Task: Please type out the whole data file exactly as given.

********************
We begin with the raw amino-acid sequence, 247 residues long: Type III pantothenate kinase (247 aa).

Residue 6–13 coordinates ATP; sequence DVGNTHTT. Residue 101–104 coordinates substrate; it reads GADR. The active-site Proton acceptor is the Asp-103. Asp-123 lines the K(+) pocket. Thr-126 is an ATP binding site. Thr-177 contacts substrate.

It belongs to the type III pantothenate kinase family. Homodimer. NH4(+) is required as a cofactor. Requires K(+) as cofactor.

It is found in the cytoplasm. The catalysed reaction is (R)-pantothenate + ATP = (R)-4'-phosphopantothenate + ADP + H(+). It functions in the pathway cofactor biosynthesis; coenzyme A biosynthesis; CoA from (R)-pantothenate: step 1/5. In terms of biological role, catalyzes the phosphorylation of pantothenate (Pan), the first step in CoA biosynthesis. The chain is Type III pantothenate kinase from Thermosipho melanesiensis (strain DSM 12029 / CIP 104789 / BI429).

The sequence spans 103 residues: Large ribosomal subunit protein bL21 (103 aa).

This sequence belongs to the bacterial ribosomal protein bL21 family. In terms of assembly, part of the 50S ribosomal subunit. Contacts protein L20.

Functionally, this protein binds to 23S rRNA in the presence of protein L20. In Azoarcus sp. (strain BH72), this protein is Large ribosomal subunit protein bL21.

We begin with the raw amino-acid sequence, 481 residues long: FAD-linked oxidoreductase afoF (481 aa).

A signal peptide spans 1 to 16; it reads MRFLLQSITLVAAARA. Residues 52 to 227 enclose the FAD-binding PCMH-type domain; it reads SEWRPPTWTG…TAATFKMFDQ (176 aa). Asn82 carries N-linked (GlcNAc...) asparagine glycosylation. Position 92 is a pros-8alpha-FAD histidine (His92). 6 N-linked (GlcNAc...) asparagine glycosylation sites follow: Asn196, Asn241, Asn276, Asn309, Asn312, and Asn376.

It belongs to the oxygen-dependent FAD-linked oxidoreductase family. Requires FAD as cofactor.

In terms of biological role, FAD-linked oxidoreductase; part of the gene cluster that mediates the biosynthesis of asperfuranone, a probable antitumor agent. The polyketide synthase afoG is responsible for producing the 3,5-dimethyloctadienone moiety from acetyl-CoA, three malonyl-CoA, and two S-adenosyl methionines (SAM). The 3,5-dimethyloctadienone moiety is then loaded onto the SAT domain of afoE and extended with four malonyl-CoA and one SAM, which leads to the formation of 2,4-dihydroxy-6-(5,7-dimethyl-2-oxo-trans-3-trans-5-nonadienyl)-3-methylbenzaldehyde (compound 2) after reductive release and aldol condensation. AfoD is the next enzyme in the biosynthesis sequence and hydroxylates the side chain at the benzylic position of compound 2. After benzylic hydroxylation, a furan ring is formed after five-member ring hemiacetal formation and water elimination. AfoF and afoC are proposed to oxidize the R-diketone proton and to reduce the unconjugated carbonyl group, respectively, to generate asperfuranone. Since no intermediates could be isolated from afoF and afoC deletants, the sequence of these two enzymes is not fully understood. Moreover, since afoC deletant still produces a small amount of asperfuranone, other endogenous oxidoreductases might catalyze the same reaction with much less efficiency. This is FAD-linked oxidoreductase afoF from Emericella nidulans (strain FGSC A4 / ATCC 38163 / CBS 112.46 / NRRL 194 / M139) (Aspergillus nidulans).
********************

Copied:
We begin with the raw amino-acid sequence, 247 residues long: Type III pantothenate kinase (247 aa).

Residue 6–13 coordinates ATP; sequence DVGNTHTT. Residue 101–104 coordinates substrate; it reads GADR. The active-site Proton acceptor is the Asp-103. Asp-123 lines the K(+) pocket. Thr-126 is an ATP binding site. Thr-177 contacts substrate.

It belongs to the type III pantothenate kinase family. Homodimer. NH4(+) is required as a cofactor. Requires K(+) as cofactor.

It is found in the cytoplasm. The catalysed reaction is (R)-pantothenate + ATP = (R)-4'-phosphopantothenate + ADP + H(+). It functions in the pathway cofactor biosynthesis; coenzyme A biosynthesis; CoA from (R)-pantothenate: step 1/5. In terms of biological role, catalyzes the phosphorylation of pantothenate (Pan), the first step in CoA biosynthesis. The chain is Type III pantothenate kinase from Thermosipho melanesiensis (strain DSM 12029 / CIP 104789 / BI429).

The sequence spans 103 residues: Large ribosomal subunit protein bL21 (103 aa).

This sequence belongs to the bacterial ribosomal protein bL21 family. In terms of assembly, part of the 50S ribosomal subunit. Contacts protein L20.

Functionally, this protein binds to 23S rRNA in the presence of protein L20. In Azoarcus sp. (strain BH72), this protein is Large ribosomal subunit protein bL21.

We begin with the raw amino-acid sequence, 481 residues long: FAD-linked oxidoreductase afoF (481 aa).

A signal peptide spans 1 to 16; it reads MRFLLQSITLVAAARA. Residues 52 to 227 enclose the FAD-binding PCMH-type domain; it reads SEWRPPTWTG…TAATFKMFDQ (176 aa). Asn82 carries N-linked (GlcNAc...) asparagine glycosylation. Position 92 is a pros-8alpha-FAD histidine (His92). 6 N-linked (GlcNAc...) asparagine glycosylation sites follow: Asn196, Asn241, Asn276, Asn309, Asn312, and Asn376.

It belongs to the oxygen-dependent FAD-linked oxidoreductase family. Requires FAD as cofactor.

In terms of biological role, FAD-linked oxidoreductase; part of the gene cluster that mediates the biosynthesis of asperfuranone, a probable antitumor agent. The polyketide synthase afoG is responsible for producing the 3,5-dimethyloctadienone moiety from acetyl-CoA, three malonyl-CoA, and two S-adenosyl methionines (SAM). The 3,5-dimethyloctadienone moiety is then loaded onto the SAT domain of afoE and extended with four malonyl-CoA and one SAM, which leads to the formation of 2,4-dihydroxy-6-(5,7-dimethyl-2-oxo-trans-3-trans-5-nonadienyl)-3-methylbenzaldehyde (compound 2) after reductive release and aldol condensation. AfoD is the next enzyme in the biosynthesis sequence and hydroxylates the side chain at the benzylic position of compound 2. After benzylic hydroxylation, a furan ring is formed after five-member ring hemiacetal formation and water elimination. AfoF and afoC are proposed to oxidize the R-diketone proton and to reduce the unconjugated carbonyl group, respectively, to generate asperfuranone. Since no intermediates could be isolated from afoF and afoC deletants, the sequence of these two enzymes is not fully understood. Moreover, since afoC deletant still produces a small amount of asperfuranone, other endogenous oxidoreductases might catalyze the same reaction with much less efficiency. This is FAD-linked oxidoreductase afoF from Emericella nidulans (strain FGSC A4 / ATCC 38163 / CBS 112.46 / NRRL 194 / M139) (Aspergillus nidulans).